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Re: [libvirt] [PATCH] trivial libvirt example code

Dave Allan <dallan redhat com> wrote:
>>> +static int
>>> +showDomains(virConnectPtr conn)
>>> +{
>>> +    int ret = 0, i, numNames, numInactiveDomains, numActiveDomains;
>>> +    char **nameList = NULL;
>>> +
>>> +    numActiveDomains = virConnectNumOfDomains(conn);
>>> +    numInactiveDomains = virConnectNumOfDefinedDomains(conn);
>> It'd be good to handle numInactiveDomains < 0 differently.
>> Currently it'll probably provoke a failed malloc, below.
> Doh--thanks.  I missed that those calls could fail.

The warning sign for me was that they were declared to be
of type "int".  I asked myself "why?": for something that's
supposed to count, why allow negative numbers.

>>> +    printf("There are %d active and %d inactive domains\n",
>>> +           numActiveDomains, numInactiveDomains);
>>> +
>>> +    nameList = malloc(sizeof(char *) * (unsigned int)numInactiveDomains);
>>> +    if (NULL != nameList) {
>>> +        free(nameList);
>> The test for non-NULL-before-free is unnecessary,
>> since free is guaranteed to handle NULL properly.
>> So just call free:
>>        free(nameList);
>> In fact, if you run "make syntax-check" before making the
>> suggested change, it should detect and complain about this code.
> Removed.  (make syntax-check does not complain, btw)

Ah. thanks for mentioning that.
The script that detects those detects "if (expr != NULL) free(expr)",
but didn't bother to match the less common case where NULL is first:
"if (NULL != expr) free(expr)".  I've made the upstream source of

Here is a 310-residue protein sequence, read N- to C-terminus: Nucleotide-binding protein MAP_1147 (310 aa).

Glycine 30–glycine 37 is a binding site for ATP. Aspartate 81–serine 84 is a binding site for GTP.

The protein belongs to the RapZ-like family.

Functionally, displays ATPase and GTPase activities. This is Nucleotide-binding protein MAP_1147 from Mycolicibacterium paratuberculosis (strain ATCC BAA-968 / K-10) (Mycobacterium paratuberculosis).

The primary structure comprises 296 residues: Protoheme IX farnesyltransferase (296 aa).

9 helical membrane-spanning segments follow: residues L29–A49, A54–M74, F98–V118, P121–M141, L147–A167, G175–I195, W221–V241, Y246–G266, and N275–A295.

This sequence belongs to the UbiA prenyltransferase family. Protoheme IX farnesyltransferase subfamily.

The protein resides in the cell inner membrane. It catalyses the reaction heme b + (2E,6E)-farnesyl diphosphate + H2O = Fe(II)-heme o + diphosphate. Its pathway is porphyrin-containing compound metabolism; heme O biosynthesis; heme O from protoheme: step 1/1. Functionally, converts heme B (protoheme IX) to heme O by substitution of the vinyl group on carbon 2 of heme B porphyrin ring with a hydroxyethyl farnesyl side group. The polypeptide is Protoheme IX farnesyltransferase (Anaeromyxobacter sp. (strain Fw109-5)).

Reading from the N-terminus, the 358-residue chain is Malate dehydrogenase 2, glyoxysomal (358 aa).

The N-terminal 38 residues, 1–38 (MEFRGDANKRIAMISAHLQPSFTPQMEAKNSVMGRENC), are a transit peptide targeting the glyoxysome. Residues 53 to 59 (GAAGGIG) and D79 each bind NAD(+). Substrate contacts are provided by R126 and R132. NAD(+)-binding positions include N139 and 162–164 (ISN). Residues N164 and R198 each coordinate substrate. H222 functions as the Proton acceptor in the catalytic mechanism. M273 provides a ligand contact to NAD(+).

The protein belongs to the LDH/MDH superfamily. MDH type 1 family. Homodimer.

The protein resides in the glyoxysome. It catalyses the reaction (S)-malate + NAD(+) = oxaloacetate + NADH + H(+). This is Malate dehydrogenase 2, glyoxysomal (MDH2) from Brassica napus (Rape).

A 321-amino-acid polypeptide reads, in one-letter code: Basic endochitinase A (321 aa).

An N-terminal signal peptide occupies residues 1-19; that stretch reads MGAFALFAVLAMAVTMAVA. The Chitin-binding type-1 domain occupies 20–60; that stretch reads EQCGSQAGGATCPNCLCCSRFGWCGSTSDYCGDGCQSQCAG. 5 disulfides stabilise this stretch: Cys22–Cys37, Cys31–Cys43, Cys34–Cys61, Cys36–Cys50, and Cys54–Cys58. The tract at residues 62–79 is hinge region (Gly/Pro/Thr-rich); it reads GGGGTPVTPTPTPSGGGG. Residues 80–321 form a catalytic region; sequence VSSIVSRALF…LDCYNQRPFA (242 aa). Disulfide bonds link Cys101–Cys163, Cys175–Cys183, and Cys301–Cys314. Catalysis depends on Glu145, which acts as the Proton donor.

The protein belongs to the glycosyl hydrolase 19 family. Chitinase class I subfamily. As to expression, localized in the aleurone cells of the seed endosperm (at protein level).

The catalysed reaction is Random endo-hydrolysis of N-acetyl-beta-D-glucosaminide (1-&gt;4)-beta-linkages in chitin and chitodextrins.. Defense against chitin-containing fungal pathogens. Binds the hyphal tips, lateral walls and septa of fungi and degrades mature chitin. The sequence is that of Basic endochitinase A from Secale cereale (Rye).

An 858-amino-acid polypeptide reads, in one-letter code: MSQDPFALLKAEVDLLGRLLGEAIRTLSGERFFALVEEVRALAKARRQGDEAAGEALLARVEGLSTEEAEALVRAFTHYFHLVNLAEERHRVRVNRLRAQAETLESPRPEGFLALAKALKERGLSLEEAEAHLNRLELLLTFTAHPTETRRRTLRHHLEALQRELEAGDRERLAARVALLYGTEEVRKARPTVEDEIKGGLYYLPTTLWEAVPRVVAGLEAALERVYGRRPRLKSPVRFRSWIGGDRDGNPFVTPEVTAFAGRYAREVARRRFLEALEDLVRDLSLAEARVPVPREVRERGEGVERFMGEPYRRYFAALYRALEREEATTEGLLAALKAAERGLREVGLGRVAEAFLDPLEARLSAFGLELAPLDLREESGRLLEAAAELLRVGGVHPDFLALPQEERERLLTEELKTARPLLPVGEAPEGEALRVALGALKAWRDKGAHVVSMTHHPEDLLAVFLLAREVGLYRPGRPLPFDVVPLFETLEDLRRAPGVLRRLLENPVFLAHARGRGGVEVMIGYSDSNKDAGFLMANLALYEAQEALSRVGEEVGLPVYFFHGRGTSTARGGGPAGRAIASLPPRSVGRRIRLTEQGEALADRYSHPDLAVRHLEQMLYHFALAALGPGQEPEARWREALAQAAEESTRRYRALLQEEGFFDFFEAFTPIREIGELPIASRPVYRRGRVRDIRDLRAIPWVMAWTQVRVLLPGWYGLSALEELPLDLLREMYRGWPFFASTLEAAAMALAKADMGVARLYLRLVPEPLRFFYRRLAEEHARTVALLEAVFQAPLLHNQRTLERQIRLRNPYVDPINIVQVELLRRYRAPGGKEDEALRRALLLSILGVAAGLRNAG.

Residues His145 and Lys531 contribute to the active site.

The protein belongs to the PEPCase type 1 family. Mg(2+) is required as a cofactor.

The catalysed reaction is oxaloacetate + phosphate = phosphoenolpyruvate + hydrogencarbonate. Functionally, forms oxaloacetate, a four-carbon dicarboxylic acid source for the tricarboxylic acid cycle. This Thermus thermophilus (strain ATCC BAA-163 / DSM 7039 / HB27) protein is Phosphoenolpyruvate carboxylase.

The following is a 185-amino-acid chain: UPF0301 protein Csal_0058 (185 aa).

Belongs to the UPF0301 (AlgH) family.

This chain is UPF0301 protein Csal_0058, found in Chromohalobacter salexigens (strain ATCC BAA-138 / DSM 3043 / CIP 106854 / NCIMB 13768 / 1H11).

that script detect your syntax, too:


so none of those will slip into libvirt either, once we do the
next gnulib->libvirt sync.

>> I noticed that you're using the git mirror.  Good!  ;-)
>> When posting patches, please use "git format-patch".
> Will do.
>> That would have made it easier for me to apply and test
>> your patches.  As it is, I didn't do either because
>> "git am FILE" didn't work:
>>     $ git am dallan.patch
>>     Applying: trivial libvirt example code
>>     warning: examples/hellolibvirt/hellolibvirt.c has type 100755, expected 100644
>>     error: patch failed: examples/hellolibvirt/hellolibvirt.c:97
>>     error: examples/hellolibvirt/hellolibvirt.c: patch does not apply
>>     Patch failed at 0001 trivial libvirt example code
>>     When you have resolved this problem run "git am --resolved".
>>     If you would prefer to skip this patch, instead run "git am --skip".
>>     To restore the original branch and stop patching run "git am --abort".
>> Note the warning about permissions on hellolibvirt.c.
>> You can correct that by running "chmod a-x hellolibvirt.c".
> The permissions problem is strange--it's 644 in my development tree, and
> the patch I sent has:
> diff --git a/examples/hellolibvirt/hellolibvirt.c
> b/examples/hellolibvirt/hellolibvirt.c
> new file mode 100644
> What would cause git-am to think it was 755?

I'll investigate if it happens again.

>> Here are some contribution guidelines that generally make it
>> easier for maintainers/committers to deal with contributed patches,
>> (though some parts are specific to git-managed projects):
>>     http://git.sv.gnu.org/gitweb/?p=coreutils.git;a=blob;f=HACKING;hb=HEAD
> Good stuff.
> When I have a patch like this that people have commented on and I've
> modified it slightly in response, what's the best way to re-submit it?
> When Rich responded, I submitted both the entire patch with the changes
> as well as the changes separately.

Personally I find 2nd-iteration reviews to work best when the
incremental patch is posted with either 1) the preceding
or 2) the squashed/final patch.
Otherwise, I have to apply the preceding patch and the new patch
on separate git branches, then diff those branches to see
the incremental.  That's not frustrating and inefficient.

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